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What is stereotactic radiosurgery?

Stereotactic radiosurgery is a procedure utilizing very accurate targeted radiation in large doses to effectively kill a tumor or destroy a lesion. It is considered a noninvasive procedure that has been used as an effective alternative to surgery or conventional standard fractionated radiation therapy for treating small tumors and other select medical conditions.

It utilizes image guided localization of a target with many radiation beams that can limit the dose to adjacent normal structures.

What is staged or fractionated radiosurgery?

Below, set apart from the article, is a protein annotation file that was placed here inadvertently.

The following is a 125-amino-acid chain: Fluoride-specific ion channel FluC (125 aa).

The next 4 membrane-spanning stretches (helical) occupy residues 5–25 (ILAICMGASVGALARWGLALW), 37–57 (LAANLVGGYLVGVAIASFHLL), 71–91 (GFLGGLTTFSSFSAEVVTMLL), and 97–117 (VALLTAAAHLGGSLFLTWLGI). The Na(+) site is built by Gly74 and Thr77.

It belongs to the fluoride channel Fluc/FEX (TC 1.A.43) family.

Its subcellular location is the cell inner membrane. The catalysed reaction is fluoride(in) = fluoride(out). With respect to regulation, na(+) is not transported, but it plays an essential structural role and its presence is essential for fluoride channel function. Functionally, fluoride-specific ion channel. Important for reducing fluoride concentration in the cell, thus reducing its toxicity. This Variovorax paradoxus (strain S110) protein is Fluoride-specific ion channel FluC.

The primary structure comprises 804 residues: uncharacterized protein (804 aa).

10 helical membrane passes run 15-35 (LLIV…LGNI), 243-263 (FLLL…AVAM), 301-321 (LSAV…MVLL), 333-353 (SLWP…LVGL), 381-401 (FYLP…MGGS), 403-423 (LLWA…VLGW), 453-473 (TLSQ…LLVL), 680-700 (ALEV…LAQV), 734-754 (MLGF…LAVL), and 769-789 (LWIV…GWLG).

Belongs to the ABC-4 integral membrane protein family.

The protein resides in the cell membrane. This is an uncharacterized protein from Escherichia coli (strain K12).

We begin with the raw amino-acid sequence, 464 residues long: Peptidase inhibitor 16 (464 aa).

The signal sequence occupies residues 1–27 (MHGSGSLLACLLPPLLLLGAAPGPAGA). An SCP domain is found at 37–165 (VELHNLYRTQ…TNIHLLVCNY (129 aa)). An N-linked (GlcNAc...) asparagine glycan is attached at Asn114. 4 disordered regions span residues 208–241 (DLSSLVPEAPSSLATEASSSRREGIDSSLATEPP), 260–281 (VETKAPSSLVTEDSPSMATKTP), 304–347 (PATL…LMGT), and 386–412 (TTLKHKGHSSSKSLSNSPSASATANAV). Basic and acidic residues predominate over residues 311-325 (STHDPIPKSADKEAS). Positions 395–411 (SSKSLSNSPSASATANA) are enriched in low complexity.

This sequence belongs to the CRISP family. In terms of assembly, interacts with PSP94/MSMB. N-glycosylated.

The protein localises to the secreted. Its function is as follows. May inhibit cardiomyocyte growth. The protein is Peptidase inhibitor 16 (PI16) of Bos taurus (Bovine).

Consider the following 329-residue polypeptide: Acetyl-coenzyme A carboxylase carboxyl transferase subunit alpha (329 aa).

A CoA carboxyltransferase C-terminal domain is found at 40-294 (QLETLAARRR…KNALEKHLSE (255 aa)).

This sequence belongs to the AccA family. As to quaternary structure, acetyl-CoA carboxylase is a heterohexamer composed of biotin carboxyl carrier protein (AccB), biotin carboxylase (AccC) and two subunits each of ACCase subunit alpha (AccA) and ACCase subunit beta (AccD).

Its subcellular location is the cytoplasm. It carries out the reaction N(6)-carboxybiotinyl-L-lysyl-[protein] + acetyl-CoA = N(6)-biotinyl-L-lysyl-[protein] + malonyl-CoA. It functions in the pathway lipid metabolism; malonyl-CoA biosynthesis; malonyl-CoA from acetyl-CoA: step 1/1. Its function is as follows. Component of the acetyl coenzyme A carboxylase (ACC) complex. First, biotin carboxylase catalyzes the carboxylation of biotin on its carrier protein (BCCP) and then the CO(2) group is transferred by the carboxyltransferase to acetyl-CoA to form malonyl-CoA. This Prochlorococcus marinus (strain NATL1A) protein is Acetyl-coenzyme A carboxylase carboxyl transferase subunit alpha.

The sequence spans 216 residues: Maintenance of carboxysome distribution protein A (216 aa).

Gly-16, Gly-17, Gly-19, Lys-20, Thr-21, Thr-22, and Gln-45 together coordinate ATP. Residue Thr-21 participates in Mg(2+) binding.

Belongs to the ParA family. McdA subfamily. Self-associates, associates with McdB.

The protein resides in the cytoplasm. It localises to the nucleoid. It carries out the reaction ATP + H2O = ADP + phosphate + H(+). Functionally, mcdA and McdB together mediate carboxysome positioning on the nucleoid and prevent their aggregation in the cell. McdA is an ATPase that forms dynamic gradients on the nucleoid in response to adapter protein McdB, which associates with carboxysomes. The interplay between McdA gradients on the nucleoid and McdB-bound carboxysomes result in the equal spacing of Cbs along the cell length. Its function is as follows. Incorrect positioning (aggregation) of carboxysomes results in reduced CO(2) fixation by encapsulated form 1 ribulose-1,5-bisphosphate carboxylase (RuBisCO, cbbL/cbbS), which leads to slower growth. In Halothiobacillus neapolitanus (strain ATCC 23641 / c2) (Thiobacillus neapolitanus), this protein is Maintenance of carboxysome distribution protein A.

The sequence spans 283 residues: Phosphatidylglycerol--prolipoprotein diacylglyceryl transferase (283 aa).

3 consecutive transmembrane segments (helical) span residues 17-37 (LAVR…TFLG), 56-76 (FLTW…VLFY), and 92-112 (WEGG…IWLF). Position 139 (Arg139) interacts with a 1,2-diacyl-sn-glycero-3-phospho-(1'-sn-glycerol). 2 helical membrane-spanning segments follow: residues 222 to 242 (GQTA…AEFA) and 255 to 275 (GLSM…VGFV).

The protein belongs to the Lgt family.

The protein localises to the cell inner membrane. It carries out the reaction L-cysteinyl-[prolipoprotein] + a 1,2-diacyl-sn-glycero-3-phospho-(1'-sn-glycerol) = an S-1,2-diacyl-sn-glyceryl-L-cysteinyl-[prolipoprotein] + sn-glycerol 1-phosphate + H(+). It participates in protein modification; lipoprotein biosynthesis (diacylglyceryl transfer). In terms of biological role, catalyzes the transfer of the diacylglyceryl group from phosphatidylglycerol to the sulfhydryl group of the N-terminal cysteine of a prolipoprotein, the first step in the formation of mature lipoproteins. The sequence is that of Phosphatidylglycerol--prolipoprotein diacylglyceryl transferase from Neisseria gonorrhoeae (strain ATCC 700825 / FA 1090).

Staged radiosurgery is a process using the same stereotactic radiation delivery. However, the doses are divided into several smaller doses of radiation that are delivered on separate days of treatment. It typically consistent of 2 to 5 treatments. It is also known as fractionated stereotactic radiosurgery. This approach is used to have a similar effectiveness on the treatment of a tumor while attempting to minimize injury to normal structures that may be encompassed or adjacent to the lesion. Its use is increasing for tumors or lesions greater than 3 cm in diameter, or tumors near or around critical structures such as the optic nerve (vision), the vestibular nerve (balance and hearing), or lung (breathing). The primary advantage is that the normal tissues surround the tumor receive a smaller dose and may be able to recover before the next dose of radiation is administered. Staged or fractionated stereotactic radiosurgery may be a treatment option for patient not considered candidates for single dose radiosurgery due to its location, size, or other medical factors.